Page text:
So Dido's almost finished her long, drawn-out suicide scene, and we get the lines

Dīxit, et ōs impressa torō, "Moriēmur inultae,
sed moriāmur," ait.

It seems like impressa is being used here as an active past participle ("and, having imprinted the bed with her lips"), which doesn't make any sense, since imprimere isn't deponent and since imprimere takes the accusative.

Shouldn't it be "ōribus impressīs" (or "ōre impressō")?

What's going on here?


1 Answer 1


Virgil is imitating a Greek construction here, or rather two Greek constructions: the middle voice and the accusative of respect.

Greek had a "middle" voice, which in most tenses was formally identical with the passive, but did not have passive meaning; rather, it expressed actions in which the doer was also somehow affected by the action. It's hard to define the function of the middle voice precisely because it had a very wide range of meanings, but it could have been used in the context of this line, and Virgil is imitating that usage by using the passive, which is the closest thing Latin has to a middle. It's not too far from an English reflexive, "having pressed herself...".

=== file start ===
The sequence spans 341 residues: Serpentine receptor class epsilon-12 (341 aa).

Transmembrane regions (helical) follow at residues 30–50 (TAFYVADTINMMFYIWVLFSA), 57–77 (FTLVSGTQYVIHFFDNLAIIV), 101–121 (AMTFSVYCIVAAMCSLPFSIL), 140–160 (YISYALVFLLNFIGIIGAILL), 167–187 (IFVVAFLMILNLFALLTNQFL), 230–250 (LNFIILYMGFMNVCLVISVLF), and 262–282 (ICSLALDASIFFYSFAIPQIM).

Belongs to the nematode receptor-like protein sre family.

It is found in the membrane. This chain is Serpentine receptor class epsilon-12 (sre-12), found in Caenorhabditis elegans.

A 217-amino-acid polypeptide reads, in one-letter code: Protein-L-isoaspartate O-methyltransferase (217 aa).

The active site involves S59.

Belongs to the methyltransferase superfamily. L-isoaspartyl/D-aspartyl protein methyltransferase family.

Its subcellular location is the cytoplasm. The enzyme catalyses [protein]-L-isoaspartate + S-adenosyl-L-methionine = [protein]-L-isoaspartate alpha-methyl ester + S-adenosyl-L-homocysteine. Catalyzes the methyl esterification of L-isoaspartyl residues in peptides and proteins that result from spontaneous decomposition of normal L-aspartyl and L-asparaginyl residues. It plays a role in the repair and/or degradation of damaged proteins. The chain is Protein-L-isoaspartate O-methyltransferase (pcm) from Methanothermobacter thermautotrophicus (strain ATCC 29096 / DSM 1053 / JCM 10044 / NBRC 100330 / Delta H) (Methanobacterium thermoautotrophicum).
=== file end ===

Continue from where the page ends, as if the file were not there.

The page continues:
Greek also had a particular usage of the accusative called the "accusative of respect". This can be translated as "with respect to...", and it's often used with words for body parts: for example, in Homer Achilles is often called "swift of foot", but the word for "foot" is actually in the accusative, "swift (with respect to) his feet".

So putting the two together you might very literally translate, "having pressed herself with respect to her face...". Virgil uses this construction (or combination of constructions) a lot: cf. e.g. 1.229 oculos suffusa nitentis, and many other examples.

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